A few years after creating IDC, McGovern started publishing Computerworld.

In addition to focusing on users, McGovern realized he also needed to make speed a priority so he could meet user demand for timely information about technology. Most computing publications at the time were monthly. Computerworld would be a weekly.

Running a weekly wasn't easy in the pre-Web days.

One year, a major snowstorm shut down Boston, where Computerworld was based. Staffers were "pulling an all-nighter" to get the publication out when McGovern arrived at the office and asked, "What can I do to help?" Lundell recalled. "I said go get pizza, and he did."

Lundell believes that Computerworld helped empower data processing workers and gave them the confidence to think of themselves as IT professionals.

McGovern at CW 45 event
Pat McGovern helps Computerworld celebrate the magazine's 40th anniversary in 2007. (Image: Sharon Machlis)

In 1983, George Colony founded Forrester Research as a competitor to IDG. Despite that, McGovern offered business advice.

"It just struck me," said Colony, now Forrester's CEO, "how magnanimous and helpful he was."

McGovern "was one of the catalysts of the computer industry in the United States," said Colony, adding that, in his various efforts, McGovern "was building the intellectual and knowledge base that everyone was riding. Essentially, he's a massive figure."

Paul Gillin, editor of Computerworld from 1987 to 1999, remembers McGovern well.

"Leo Durocher said nice guys finish last. I always thought McGovern proved that wisdom wrong," wrote Gillin in an email. "One of the most remarkable things about Pat is that everybody loved him. I honestly can't remember anyone ever saying a cross word about him. Pat was honest, compassionate and relentlessly optimistic."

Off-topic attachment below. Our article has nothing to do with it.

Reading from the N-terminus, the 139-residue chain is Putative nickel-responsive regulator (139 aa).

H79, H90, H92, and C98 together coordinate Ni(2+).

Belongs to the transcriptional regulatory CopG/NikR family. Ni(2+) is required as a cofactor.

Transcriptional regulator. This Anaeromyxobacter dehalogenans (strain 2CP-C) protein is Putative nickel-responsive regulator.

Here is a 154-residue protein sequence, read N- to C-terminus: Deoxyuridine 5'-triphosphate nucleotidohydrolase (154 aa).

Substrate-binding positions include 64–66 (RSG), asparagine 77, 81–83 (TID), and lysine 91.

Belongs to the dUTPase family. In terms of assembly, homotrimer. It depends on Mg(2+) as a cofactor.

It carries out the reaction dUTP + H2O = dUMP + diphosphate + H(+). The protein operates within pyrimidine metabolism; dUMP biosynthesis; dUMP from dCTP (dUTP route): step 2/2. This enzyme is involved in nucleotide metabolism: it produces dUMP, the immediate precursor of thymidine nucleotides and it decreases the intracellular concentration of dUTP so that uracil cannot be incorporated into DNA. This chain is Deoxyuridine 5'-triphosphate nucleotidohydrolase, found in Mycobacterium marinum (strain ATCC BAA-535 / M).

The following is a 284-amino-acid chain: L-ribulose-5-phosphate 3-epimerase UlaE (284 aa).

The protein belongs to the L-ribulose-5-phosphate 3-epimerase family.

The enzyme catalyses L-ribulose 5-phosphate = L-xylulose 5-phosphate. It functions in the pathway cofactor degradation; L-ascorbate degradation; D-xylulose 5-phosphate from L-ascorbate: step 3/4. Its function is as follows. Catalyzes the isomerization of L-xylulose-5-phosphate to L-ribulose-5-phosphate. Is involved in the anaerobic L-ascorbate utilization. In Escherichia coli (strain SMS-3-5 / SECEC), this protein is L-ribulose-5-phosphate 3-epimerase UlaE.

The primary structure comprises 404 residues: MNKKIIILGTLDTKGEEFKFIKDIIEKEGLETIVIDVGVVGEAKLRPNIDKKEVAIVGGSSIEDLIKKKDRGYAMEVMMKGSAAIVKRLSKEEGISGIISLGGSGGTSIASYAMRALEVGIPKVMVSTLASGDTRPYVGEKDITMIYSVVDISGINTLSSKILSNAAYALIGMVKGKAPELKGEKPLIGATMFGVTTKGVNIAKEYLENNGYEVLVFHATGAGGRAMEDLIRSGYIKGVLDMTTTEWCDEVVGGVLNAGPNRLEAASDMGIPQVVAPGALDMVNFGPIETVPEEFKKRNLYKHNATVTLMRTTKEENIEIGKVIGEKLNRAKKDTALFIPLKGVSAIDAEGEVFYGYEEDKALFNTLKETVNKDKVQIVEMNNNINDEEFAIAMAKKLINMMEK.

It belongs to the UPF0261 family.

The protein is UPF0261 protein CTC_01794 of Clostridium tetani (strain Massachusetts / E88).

One thing that McGovern did was to send out complimentary memos on stationery adorned with little rainbows. The memos "were an IDG fixture," said Gillin. "He read the publications thoroughly each week and fired off several congratulatory notes each week. People would pin those notes to their cubes like trophies. I still have mine!"

"Shortly before I joined IDG in 1982, I read a profile in the Boston Globe that said that McGovern personally visited every U.S. employee to deliver the Christmas bonus every year," said Gillin. "I couldn't believe it, but a few months later there he was. We used to prepare months in advance for the visits, assembling profiles of each employee. Sometimes he needed the prompting but for longtime employees he always could pull stories out of his elephantine memory. He had amazing recall."

McGovern, said Gillin, "was exceedingly modest man." To illustrate, he recalled McGovern chatting with a Computerworld staffer who mentioned that she was planning to paint her house.

"Pat offered to come over and help. 'I'm a great paint scraper,' he said. I have no doubt that if she had taken him up on his offer he would have shown up, scraper in hand," said Gillin.

Mari Keefe, Computerworld editorial project manager, contributed to this story.